by Jon Sanders
Research Editor and Senior Fellow, Regulatory Studies, John Locke Foundation
An occupational license is a special kind of government regulation known as an entry regulation. The state forbids a would-be worker from entering his chosen field of work until he gets a license from the state board governing that occupation. Legally, he can’t start work without it.
Getting a license means satisfying the licensing board’s large number of costly requirements: pay licensing fees, pay school tuition and fees to obtain mandatory credentials or continuing education credits, pay sitting fees for qualifying exams, spend time studying for classes and qualifying exams, spend time gaining experience, forgo other work, etc.
Barring entry is what makes occupational licensing the most extreme, restrictive regulation over a lawful job. Other forms of government regulation of occupations still uphold a person’s right to earn a living and protect competition. They don’t preclude a person from starting work.
Especially in North Carolina, licensing ought to be the regulation of last resort.
The costs of these entry regulations have a disproportionately worse impact on the poor — not just would-be workers, but also poor consumers and low-income communities. They also have an especially bad impact on people with conviction records.
Not only do license boards in North Carolina impose costly burdens on workers in general, but also they make it very difficult for people with conviction records to get jobs in their field. Licensing boards here also require criminal background checks and “good moral character” requirements.
But North Carolina law lacks a way for boards to discern whether a conviction is relevant to the job requirements. Was it a youthful indiscretion, or was it something that would mean the applicant is truly unsuited to working in that field? Right now, either can be used to disqualify an applicant on the grounds of moral turpitude.
Going further, North Carolina has 641 different disqualifications in state occupational licensing laws for having a criminal record, more than all the other Southeastern U.S. states except Florida:
Number of disqualifications in state occupational licensing laws preventing someone with a criminal record from getting a license (Southeastern states)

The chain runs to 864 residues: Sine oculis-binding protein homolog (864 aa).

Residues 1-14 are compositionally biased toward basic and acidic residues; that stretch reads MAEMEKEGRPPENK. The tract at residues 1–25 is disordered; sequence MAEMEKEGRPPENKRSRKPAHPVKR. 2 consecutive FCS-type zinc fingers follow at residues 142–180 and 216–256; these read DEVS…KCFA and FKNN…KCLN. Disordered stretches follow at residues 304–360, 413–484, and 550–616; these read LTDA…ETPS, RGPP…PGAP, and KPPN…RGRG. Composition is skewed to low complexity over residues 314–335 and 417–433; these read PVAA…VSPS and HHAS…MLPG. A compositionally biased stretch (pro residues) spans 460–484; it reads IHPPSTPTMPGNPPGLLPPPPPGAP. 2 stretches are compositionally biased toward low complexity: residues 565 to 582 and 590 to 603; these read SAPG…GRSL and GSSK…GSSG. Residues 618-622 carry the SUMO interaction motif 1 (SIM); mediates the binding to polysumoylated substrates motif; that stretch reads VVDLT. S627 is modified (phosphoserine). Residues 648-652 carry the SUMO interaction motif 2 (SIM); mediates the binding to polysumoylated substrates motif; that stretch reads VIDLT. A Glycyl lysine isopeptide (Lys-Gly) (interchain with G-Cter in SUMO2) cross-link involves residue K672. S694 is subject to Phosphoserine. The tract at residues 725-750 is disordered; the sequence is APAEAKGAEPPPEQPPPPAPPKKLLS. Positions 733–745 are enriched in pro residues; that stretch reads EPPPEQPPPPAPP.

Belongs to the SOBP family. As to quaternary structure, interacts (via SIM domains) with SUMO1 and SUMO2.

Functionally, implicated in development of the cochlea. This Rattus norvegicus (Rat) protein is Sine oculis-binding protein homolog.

Data source: National Employment Law Project
Meanwhile, about 15 percent of North Carolinians have a conviction record, and 22 percent of the state’s workforce is required to have occupational licenses. In 2017, nearly 25,000 people were released from North Carolina prisons.
Think about those numbers in the broader context. When people are released from prison, they are considered “rehabilitated” and ready for re-entry into society. That they make the most of their second chance is very important for them as well as for society in general. One of the best ways for people to avoid going back to prison (recidivism) is to find employment.
So a clear way to reduce recidivism is for licensing boards not to disqualify an applicant merely for having a conviction record. A disqualifying conviction ought to be for something either directly related to the duties of the job or for egregious violent or sexual offenses.
Remember, this isn’t a matter of nine employers turning down an applicant over worries about a conviction record, where the tenth decides to take a chance on him. Denying an occupational license denies entry in the job field.
The state doesn’t let anyone take a chance on him. He can’t even self-employ in the field.
A bill before the General Assembly would make several important changes to how occupational licensing boards handle applicants with conviction records. House Bill 770 would:
Being able to petition the board “at any time” is a particularly strong reform. For people whose conviction record would disqualify them from the license no matter what, being able to find out beforehand would save them a great deal of time and money, let alone heartbreak. They wouldn’t have to pay the tuition, sweat the classwork, study for (and travel to) the exams, and pay the exam sitting fees, only to find out at the last possible second that they never even had a chance.
It would also let the appeals process of an unfavorable decision start earlier.
Also, requiring boards to give a favorable consideration of Certificates of Relief would better honor the intent behind the certificates. As explained by the Legislative Analysis Division:
An individual may petition a court for a Certificate of Relief to relieve some of the collateral consequences associated with criminal convictions that could impede their reintegration into society. A petitioner may obtain a certificate of relief if he or she has three or fewer prior Class H or I felony convictions, as well as any prior misdemeanor convictions.
Such reforms would fight recidivism in North Carolina, broaden access to employment to people with conviction records looking to get back on their feet and expand entrepreneurship and competition in areas that need them the most.
For other and more comprehensive ways to bring greater occupational freedom and more robust job creation to North Carolina, see the John Locke Foundation’s policy position on occupational licensing and my report on “Modernizing North Carolina’s Outdated Occupational Licensing Practices.”